Posted on Jan 13, 2022

Calgary Office Vacancy Rate Sets Grim New Record

 

The 33.2 per cent vacancy rate is the highest level ever recorded by CBRE for a major Canadian city and is more than double the national average of 15.2 per cent. 

In 2021, businesses vacated another 1.7 million square feet of office space in Calgary. Due to the high vacancy rate, there are currently no new buildings under construction, while other major centres such as Toronto, Vancouver, and Montreal are all seeing investment in downtown office real estate as new towers are built. 

According to the latest figures from Statistics Canada, Calgary has the highest unemployment rate among major cities at 8.2 per cent. A recent survey by Angus Reid also found that Albertans are the most financially stressed Canadians across the country. 

CBRE expects further mergers and acquisitions in the energy sector and foreign companies to leave, which could further increase vacancy rates in the downtown. 

This comes after Encana packed up and left for the US in 2019 and Husky laid off hundreds of staff only to completely disappear in a merger with Cenovus the following year. 

In the last election, Premier Jason Kenney promised his corporate tax cut would solve the downtown vacancy issue. He then accelerated the tax cut in 2020 and said companies would be “irresponsible” for not moving their head offices to Alberta. Since then, the number of head offices has gone from 117 to 102

"Calgarians can’t trust the UCP to revitalize Calgary’s downtown core. Instead of recycling these failed policies from the past, we need to make economic diversification our number one priority in order to create jobs, while providing direct support to Calgary’s downtown. Without it, we could suffer devastating impacts for decades to come.” Municipal Affairs Critic Joe Ceci

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Heidi Standell

Posted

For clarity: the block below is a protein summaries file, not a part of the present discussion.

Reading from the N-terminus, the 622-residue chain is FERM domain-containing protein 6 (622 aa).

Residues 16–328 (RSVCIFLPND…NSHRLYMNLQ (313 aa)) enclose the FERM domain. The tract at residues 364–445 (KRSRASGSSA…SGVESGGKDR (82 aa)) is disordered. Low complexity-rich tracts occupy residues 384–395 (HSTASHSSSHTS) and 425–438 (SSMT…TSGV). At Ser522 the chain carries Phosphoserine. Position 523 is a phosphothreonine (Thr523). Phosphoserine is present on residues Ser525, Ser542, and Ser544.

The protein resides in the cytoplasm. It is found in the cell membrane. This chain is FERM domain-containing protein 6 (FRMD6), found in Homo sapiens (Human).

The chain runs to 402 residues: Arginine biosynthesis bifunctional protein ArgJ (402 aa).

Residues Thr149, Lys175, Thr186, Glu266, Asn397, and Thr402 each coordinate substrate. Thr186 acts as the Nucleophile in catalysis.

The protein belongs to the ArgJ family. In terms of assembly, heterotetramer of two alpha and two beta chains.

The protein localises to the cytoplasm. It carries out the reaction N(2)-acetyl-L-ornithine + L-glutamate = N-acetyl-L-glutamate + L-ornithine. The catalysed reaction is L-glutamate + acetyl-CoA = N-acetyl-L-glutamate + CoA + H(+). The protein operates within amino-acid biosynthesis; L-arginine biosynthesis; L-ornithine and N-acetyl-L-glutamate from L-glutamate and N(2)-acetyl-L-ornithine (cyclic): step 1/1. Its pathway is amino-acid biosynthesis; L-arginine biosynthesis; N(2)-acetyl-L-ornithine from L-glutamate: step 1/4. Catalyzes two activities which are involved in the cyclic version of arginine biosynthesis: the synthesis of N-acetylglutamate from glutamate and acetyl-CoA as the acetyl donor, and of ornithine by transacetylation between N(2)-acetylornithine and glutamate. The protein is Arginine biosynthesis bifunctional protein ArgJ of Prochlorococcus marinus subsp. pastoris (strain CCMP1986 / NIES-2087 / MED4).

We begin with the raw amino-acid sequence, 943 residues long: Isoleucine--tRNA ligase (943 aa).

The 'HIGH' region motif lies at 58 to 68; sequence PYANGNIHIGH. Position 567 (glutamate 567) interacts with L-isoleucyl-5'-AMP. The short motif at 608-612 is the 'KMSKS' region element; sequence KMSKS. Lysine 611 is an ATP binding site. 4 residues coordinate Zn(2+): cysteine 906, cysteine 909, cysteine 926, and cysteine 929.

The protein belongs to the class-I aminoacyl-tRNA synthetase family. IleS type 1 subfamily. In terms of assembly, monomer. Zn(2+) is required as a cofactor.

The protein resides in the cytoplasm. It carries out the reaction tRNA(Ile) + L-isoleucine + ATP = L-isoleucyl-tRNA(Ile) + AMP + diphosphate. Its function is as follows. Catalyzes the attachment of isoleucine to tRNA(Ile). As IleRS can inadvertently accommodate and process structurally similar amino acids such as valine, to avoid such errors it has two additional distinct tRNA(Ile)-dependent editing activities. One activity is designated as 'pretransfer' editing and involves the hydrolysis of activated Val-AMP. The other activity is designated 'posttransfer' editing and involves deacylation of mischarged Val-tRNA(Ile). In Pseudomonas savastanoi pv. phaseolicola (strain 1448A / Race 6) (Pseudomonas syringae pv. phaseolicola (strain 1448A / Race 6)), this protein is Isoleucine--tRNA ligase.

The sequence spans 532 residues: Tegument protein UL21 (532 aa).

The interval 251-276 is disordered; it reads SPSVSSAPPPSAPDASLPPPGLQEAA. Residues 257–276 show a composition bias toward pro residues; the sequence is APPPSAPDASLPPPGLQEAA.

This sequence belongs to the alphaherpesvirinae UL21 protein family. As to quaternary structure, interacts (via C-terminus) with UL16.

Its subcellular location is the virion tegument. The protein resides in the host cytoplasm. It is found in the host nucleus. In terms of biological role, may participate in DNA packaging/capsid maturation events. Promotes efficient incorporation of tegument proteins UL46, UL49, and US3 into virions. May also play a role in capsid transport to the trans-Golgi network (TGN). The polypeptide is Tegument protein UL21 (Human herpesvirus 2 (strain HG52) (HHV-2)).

After I saw this post I did some research. It appears to me there is no correlation between lower corporate taxes and corporate re-location, job creation, or any positive economic effect. The only benefit is to the company's profits -- rewarded for doing nothing! Business capital investment has steadily dropped since the 80's in Canada. According to the CCPA study I looked at, a tax cut of 6 Billion for corporations generally brings (maybe, if they don't pick up and leave entirely ie Encana and Husky) only 600 million investment in the local economy (2011 $$ figures). A six billion infrastructure infusion from the government means 10 times the investment and can result in a further 520 million in private business investment, so almost as much investment minus the 6 Billion tax payers would lose. The UCP government is giving Alberta's future away. They blame Alberta's woes on AISH recipients (a small proportion of the population) and health care (ignoring Mulroney's extension of drug patents as pivotal) instead of how they support the rich at the expense of the poor. A recent study in the US found that the difference between the lowest paid and highest paid company employees has risen by 280 percent over the last few decades. We are creating a new aristocratic oligarchy serviced by peasants, and pretend this is fair capitalism. Can the NDP make a difference? I hope so, I'm on AISH myself but faithfully send my 5$ per month donation to you. Ah maybe I'm just a dreamer....